De la Soul

3 Feet High and Rising

The mid-to-late ’80s and early ’90s represented the zenith of large and loud in hip-hop. America was an increasingly volatile place, a place where a rap group’s worth was pegged to their ability to battle equally intimidating competitors on wax, where politicians took umbrage at lyrics they didn’t understand, and where parents everywhere complained that the kids were up to no good.

And it was in this climate in 1989 that De La Soul delivered an album that introduced listeners to the many ways they’d use dialect to talk about their perspective on things and their approach to life. With a sound that felt simultaneously playful and whimsical but also urgent, 3 Feet High and Rising presented a hip-hop group that was clearly in it for more than just street cred. In the process, they also created one of the most radical records of all time.

The story of 3 Feet High and Rising is well known: four young men from Long Island who called themselves De La Soul (Posdnuos, Prince Paul, Maseo, Trugoy the Dove) released a debut album that upended virtually every assumption about rap. They had been influenced by the Native Tongue collective (A Tribe Called Quest, Jungle Brothers), but their music was much more eclectic than anything their predecessors had attempted.

They worked with Prince Paul, one of the most creative producers in hip-hop history and he helped define their sound. His samples are less familiar than those of other producers of his era; he was more likely to pull from rock or jazz than the soul and funk sounds preferred by most producers at the time. Paul was the perfect foil for the trio, inspiring them as much as guiding them, the yin to the De La yang—the comic relief to their earnestness. He had the same highbrow humor and knack for kitsch, but it was expressed in studio wizardry and pranks, rather than wordplay. The pairings made 3 Feet High and Rising as much fun as it is smart; no record since has so perfectly combined intelligence with silliness.

Combining forces on 3 Feet High and Rising, the quartet produced a wise-cracking, genre-bending, psychedelic masterpiece. It was a record that sounded like nothing else at the time. It’s been 33 years since 3 Feet High and Rising dropped, and the album still sounds like the future in a way that most other rap albums don’t. In 1989, De La Soul had crafted an album that was not only out of step with rap’s mainstream sound at the time; it was offbeat compared to what their forward-thinking friends like A Tribe Called Quest and Brand Nubian were doing too.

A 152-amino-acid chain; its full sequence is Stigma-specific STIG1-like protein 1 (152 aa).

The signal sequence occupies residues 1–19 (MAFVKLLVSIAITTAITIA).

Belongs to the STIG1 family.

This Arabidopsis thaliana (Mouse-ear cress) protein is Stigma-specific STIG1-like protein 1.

For all its good-natured whimsy, the album has a lot to say about hip-hop’s place in the world at the time of its release. With 3 Feet High and Rising, De La Soul wished to create something different from what was standard practice in rap at the time. They wanted it to be an album that didn’t just appeal to hardcore hip-hop fans but also had crossover appeal to anyone with an open mind and an ear for quality.

De La Soul loved hip-hop and understood its power, but they also knew its limitations. More than anything else, they wanted to stretch out into new territory with it, and so they took their love of hip-hop and expanded its boundaries by drawing from other musical traditions that most rappers considered off limits: pop, rock and soul music.

Over thirty years later, De La Soul’s debut still feels special, not just because it was a milestone but because it’s such a delightful listen. Its time-capsule quality doesn’t feel dated so much as like a fragment from another universe. It’s proof that a bunch of New Yorkers kept their focus and weirdness even as they conquered the world—that hip-hop can be smart and sharp and silly, provocative and playful and exuberant all at once.

Album cover of De la Soul's debut 3 Feet High and Rising